The Humane Society of the United States reacted to the Food and Drug Administration’s release of inspection reports detailing unsanitary and inhumane conditions at Wright County Egg and Hillandale Farms, two companies responsible for the largest egg recall in U.S. history.
“The FDA’s inspection reports detail shockingly unhygienic and inhumane conditions that are pervasive throughout the egg industry, and which The Humane Society of the United States has documented repeatedly, including at major Iowa egg factories earlier this year,” stated Michael Greger, MD, director of public health and animal agriculture for The HSUS. “The egg industry must end these cruel practices and reduce this unacceptable food safety threat by switching to cage-free systems.”
Earlier this year, multiple HSUS undercover investigations at four Iowa egg factory farms revealed rampant animal abuse and food safety concerns, such as live birds forced to live on top of mummified bird carcasses rotting in cages. These conditions were similar to those that the FDA found at Wright County Egg and Hillandale Farms.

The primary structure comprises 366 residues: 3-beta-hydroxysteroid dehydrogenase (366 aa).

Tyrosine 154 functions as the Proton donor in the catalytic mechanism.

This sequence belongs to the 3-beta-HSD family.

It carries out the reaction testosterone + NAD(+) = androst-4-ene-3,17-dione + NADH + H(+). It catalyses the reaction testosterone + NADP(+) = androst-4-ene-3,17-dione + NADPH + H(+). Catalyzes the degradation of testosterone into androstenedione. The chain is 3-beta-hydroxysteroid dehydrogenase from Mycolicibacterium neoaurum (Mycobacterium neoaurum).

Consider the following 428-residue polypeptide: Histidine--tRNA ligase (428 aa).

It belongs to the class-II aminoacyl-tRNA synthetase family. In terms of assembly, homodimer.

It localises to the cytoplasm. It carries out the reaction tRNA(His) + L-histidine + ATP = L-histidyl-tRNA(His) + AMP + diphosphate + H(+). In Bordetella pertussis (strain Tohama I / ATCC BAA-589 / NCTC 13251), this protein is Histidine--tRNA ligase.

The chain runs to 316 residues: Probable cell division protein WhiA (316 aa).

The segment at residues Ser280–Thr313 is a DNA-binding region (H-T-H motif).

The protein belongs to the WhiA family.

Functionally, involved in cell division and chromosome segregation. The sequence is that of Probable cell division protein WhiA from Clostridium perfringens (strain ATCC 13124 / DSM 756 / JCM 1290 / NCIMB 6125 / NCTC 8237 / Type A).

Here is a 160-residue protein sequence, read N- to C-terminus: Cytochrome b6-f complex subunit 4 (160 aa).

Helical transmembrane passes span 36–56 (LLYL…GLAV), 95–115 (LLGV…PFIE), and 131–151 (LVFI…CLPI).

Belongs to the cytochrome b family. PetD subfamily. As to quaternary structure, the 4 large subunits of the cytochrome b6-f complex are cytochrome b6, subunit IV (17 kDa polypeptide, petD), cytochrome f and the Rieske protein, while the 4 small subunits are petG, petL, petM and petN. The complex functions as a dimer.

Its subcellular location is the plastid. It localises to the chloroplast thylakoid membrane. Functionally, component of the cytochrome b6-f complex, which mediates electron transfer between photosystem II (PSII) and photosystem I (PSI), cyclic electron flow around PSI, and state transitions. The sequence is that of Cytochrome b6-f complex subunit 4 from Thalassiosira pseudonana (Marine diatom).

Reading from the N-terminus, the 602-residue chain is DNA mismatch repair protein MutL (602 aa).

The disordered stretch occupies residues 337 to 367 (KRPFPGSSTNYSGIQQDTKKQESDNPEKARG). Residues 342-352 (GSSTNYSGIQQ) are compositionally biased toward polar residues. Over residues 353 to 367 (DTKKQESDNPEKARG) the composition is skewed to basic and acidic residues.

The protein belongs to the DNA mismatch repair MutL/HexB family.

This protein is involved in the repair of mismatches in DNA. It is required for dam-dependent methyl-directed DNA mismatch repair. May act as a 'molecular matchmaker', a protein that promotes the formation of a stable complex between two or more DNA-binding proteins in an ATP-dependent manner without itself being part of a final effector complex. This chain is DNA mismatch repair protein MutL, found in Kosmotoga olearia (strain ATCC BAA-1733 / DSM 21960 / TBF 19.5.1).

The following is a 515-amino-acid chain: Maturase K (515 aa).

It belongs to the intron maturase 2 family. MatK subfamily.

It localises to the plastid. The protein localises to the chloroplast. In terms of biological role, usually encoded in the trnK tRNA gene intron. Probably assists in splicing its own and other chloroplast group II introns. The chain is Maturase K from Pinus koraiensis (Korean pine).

Every one of the last ten studies comparing cage to cage-free systems found higher Salmonella rates in cage systems, including a 2010 study that found 20 times greater odds of Salmonella infection in caged flocks.
Approximately 142,000 Americans suffering Salmonella infections from eggs every year is an egg-borne epidemic.
For more information, visit humanesociety.org/salmonella.
- Simply by switching to cage-free housing systems, the egg industry may be able to halve the risk of Salmonella for the American public, according to a study published in the American Journal of Epidemiology.
- About 95 percent of egg-laying hens in the United States are confined in cages so small, the animals can’t even spread their wings.
- Cage-free hens generally have two to three times more space per bird than caged hens. Cage-free hens may not be able to go outside and, like caged hens, may have parts of their beaks cut off, but they can walk, spread their wings and lay their eggs in nests—all behaviors permanently denied to hens crammed into battery cages.
- Michigan and California have passed laws to phase out the use of cages to confine hens. California also passed a law requiring that all whole eggs sold statewide be cage-free by 2015. In Ohio, agriculture leaders agreed to a moratorium on the construction of new battery cage egg facilities.
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